These are potential proofs for the discrete math exam on Tuesday. I haven't been able to find proofs online. I have senioritis, and I'm graduating in a few weeks.

Is a proof by contraposition the best way to prove this? If you assume h is not a function or g is not a function, then that would imply that h ∪ g is not a function.

I understand why the domains have to be disjoint. You could run into a problem where an element that appears in both domains is not well-defined.

For the first one what you wrote is correct, assuming you understand why the implication is true.

Your remark on the second one is accurate. Are you confused as to why it's always true when the domains are disjoint?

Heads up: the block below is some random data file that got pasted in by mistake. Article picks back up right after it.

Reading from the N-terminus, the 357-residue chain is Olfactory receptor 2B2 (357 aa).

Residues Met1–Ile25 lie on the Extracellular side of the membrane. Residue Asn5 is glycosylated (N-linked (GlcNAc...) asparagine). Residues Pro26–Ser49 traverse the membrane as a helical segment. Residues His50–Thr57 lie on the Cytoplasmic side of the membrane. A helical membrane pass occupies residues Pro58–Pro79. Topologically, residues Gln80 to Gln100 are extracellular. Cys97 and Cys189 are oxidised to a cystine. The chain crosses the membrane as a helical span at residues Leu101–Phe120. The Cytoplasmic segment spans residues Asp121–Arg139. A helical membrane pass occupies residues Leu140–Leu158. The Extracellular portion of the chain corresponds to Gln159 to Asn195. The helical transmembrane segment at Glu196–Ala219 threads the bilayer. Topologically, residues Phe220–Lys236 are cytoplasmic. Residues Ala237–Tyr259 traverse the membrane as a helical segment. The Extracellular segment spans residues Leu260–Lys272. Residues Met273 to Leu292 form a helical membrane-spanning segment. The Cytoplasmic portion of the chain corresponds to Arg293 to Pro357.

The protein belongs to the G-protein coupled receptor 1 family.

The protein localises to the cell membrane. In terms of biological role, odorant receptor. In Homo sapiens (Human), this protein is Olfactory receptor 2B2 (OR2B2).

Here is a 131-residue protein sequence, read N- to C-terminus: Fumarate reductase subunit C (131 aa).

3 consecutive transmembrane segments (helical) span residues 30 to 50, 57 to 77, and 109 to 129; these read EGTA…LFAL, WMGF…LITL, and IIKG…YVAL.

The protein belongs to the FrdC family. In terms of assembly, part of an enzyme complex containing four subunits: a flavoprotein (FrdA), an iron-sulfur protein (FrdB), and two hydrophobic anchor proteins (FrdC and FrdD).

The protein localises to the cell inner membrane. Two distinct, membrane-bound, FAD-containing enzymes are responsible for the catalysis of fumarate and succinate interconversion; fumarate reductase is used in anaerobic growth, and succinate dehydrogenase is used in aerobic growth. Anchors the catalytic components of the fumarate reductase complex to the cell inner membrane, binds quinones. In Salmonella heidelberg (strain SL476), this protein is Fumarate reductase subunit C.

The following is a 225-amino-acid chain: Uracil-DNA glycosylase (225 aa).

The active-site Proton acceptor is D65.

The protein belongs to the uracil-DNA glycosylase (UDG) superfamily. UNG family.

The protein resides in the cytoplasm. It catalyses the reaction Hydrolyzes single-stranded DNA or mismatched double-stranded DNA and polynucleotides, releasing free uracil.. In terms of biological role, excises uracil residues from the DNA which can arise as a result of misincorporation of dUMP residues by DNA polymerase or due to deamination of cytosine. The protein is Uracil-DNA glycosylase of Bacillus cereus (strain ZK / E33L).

These problems are essentially solved by just writing down the definition of a function, writing down the definition of union and putting the two together

To show something is a function, the professor wants us to show that (in this case) h ∪ g is a relation, Dom(h ∪ g) = A ∪ B, and it is well-defined. I suppose the most direct way is considering the functions as relations and just using the definitions of functions and unions.

What Office Shredder said really, I don't know if you're used to using first order logic but it'll simplify things a whole lot, I'd use some of that. I'd also use the notion of a graph of a function too

I remember my first experience with doing functiony proofs... they were a pain -.-